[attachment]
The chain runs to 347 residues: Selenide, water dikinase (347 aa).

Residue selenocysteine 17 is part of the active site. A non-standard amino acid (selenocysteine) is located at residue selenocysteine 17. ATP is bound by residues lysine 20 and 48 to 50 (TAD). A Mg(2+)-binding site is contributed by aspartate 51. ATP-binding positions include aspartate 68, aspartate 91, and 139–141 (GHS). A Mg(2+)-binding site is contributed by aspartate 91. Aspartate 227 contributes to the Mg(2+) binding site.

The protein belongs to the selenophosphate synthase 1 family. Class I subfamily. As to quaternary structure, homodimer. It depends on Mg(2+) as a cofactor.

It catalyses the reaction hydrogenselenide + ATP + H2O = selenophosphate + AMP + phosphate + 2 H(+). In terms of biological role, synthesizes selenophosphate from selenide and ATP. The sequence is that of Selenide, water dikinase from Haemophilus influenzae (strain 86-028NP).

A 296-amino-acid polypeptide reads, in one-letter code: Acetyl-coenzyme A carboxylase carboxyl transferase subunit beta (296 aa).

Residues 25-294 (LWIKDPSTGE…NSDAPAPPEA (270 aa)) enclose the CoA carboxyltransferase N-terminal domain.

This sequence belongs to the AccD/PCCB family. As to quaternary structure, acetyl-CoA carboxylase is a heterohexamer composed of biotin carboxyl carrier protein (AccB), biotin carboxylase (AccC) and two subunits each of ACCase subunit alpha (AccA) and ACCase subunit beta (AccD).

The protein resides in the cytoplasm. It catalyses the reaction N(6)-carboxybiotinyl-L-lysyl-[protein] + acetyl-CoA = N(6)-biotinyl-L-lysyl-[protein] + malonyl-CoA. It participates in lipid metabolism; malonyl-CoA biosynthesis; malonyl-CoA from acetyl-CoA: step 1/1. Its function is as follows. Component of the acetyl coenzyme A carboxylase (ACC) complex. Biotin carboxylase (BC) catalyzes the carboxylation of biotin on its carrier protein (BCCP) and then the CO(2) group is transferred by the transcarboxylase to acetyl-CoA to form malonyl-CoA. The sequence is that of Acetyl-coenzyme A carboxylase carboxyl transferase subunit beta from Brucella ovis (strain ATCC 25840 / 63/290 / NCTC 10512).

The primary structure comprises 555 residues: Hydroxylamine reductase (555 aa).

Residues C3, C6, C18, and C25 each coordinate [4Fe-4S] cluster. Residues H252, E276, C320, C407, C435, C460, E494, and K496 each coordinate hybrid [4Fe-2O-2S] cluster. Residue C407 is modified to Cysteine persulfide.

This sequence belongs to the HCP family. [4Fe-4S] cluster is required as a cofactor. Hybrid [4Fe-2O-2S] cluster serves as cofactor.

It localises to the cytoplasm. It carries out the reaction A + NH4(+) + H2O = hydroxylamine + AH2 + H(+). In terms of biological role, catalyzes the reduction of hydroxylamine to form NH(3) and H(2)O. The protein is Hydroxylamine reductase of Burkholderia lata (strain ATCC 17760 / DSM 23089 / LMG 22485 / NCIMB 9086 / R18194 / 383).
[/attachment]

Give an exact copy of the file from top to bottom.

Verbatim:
The chain runs to 347 residues: Selenide, water dikinase (347 aa).

Residue selenocysteine 17 is part of the active site. A non-standard amino acid (selenocysteine) is located at residue selenocysteine 17. ATP is bound by residues lysine 20 and 48 to 50 (TAD). A Mg(2+)-binding site is contributed by aspartate 51. ATP-binding positions include aspartate 68, aspartate 91, and 139–141 (GHS). A Mg(2+)-binding site is contributed by aspartate 91. Aspartate 227 contributes to the Mg(2+) binding site.

The protein belongs to the selenophosphate synthase 1 family. Class I subfamily. As to quaternary structure, homodimer. It depends on Mg(2+) as a cofactor.

It catalyses the reaction hydrogenselenide + ATP + H2O = selenophosphate + AMP + phosphate + 2 H(+). In terms of biological role, synthesizes selenophosphate from selenide and ATP. The sequence is that of Selenide, water dikinase from Haemophilus influenzae (strain 86-028NP).

A 296-amino-acid polypeptide reads, in one-letter code: Acetyl-coenzyme A carboxylase carboxyl transferase subunit beta (296 aa).

Residues 25-294 (LWIKDPSTGE…NSDAPAPPEA (270 aa)) enclose the CoA carboxyltransferase N-terminal domain.

This sequence belongs to the AccD/PCCB family. As to quaternary structure, acetyl-CoA carboxylase is a heterohexamer composed of biotin carboxyl carrier protein (AccB), biotin carboxylase (AccC) and two subunits each of ACCase subunit alpha (AccA) and ACCase subunit beta (AccD).

The protein resides in the cytoplasm. It catalyses the reaction N(6)-carboxybiotinyl-L-lysyl-[protein] + acetyl-CoA = N(6)-biotinyl-L-lysyl-[protein] + malonyl-CoA. It participates in lipid metabolism; malonyl-CoA biosynthesis; malonyl-CoA from acetyl-CoA: step 1/1. Its function is as follows. Component of the acetyl coenzyme A carboxylase (ACC) complex. Biotin carboxylase (BC) catalyzes the carboxylation of biotin on its carrier protein (BCCP) and then the CO(2) group is transferred by the transcarboxylase to acetyl-CoA to form malonyl-CoA. The sequence is that of Acetyl-coenzyme A carboxylase carboxyl transferase subunit beta from Brucella ovis (strain ATCC 25840 / 63/290 / NCTC 10512).

The primary structure comprises 555 residues: Hydroxylamine reductase (555 aa).

Residues C3, C6, C18, and C25 each coordinate [4Fe-4S] cluster. Residues H252, E276, C320, C407, C435, C460, E494, and K496 each coordinate hybrid [4Fe-2O-2S] cluster. Residue C407 is modified to Cysteine persulfide.

This sequence belongs to the HCP family. [4Fe-4S] cluster is required as a cofactor. Hybrid [4Fe-2O-2S] cluster serves as cofactor.

It localises to the cytoplasm. It carries out the reaction A + NH4(+) + H2O = hydroxylamine + AH2 + H(+). In terms of biological role, catalyzes the reduction of hydroxylamine to form NH(3) and H(2)O. The protein is Hydroxylamine reductase of Burkholderia lata (strain ATCC 17760 / DSM 23089 / LMG 22485 / NCIMB 9086 / R18194 / 383).